The machine has been designed and built to last the rigors of firewood production. The blade is made from Bisalloy 400 HT steel. When set up permanently it can be optioned with either diesel or 3-phase electric power packs between 30 – 50 horsepower. The splitter uses a 6” Ram and develops between 30 – 50 tons of splitting force and can cycle as quickly as four seconds. Power and cycling are dependant on input power, pump flow and pressure.

Maximum block diameter is 650mm and maximum block length is 320mm.

The machine head and conveyors weigh approximately three ton. They estimate that with a five-second cycle and feeding with consistent blocks of 450 – 650mm diameter, it will be capable of producing up to 20m³ of bagged firewood per hour.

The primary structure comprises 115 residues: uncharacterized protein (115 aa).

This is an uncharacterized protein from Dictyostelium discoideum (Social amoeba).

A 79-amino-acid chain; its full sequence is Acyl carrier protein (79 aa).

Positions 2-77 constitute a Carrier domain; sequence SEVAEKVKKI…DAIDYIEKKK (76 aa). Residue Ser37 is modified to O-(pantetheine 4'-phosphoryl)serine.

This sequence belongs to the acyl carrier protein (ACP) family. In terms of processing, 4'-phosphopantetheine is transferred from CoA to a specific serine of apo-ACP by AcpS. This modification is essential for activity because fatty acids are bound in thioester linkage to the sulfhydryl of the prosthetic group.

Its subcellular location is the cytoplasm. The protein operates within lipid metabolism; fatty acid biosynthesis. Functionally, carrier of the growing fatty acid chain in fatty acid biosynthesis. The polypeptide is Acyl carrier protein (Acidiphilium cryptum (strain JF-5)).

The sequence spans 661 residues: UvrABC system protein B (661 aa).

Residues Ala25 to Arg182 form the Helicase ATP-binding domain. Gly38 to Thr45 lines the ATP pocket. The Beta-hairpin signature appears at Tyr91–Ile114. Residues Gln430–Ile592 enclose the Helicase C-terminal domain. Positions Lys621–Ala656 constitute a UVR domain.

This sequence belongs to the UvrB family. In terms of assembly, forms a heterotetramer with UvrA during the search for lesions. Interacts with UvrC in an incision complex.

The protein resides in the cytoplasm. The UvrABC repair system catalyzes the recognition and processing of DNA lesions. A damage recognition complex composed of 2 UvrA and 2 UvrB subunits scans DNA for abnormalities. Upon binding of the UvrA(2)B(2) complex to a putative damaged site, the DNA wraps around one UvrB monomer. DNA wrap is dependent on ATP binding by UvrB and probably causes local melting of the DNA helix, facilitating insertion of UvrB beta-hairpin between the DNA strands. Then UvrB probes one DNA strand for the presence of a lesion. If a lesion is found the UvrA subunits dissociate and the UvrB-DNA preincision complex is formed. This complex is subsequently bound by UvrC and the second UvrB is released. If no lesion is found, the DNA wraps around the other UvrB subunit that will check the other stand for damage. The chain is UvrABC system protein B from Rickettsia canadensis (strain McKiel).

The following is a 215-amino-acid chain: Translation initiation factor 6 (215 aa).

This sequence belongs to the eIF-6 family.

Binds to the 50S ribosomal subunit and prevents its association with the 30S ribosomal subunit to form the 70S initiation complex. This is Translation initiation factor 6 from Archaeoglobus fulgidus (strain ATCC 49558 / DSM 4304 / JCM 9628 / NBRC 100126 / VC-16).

If you would like to discuss the new REX X Splitter, please visit www.superaxe.com.au  or call 1800 702 701.

September 24, 2020 / by / in ,
Always Learning

Every day’s a school day they say, and for Julian Vickers, he’s training the next generation of arborists while furthering his own knowledge at the same time.

The Black Summer of devastating bushfires in the 2019-20 season brought untold tragedy, but also acts of heroism, incredible effort and old-fashioned Aussie mateship. Of all the people and services called into action, members of the arboriculture industry played an important role. With fires burning close to 20 million hectares across Australia, the clean-up and “make safe” work required was and still is extraordinary, with arborists called in to help assess and remove dangerous trees along thousands of kilometres of fire-affected roads.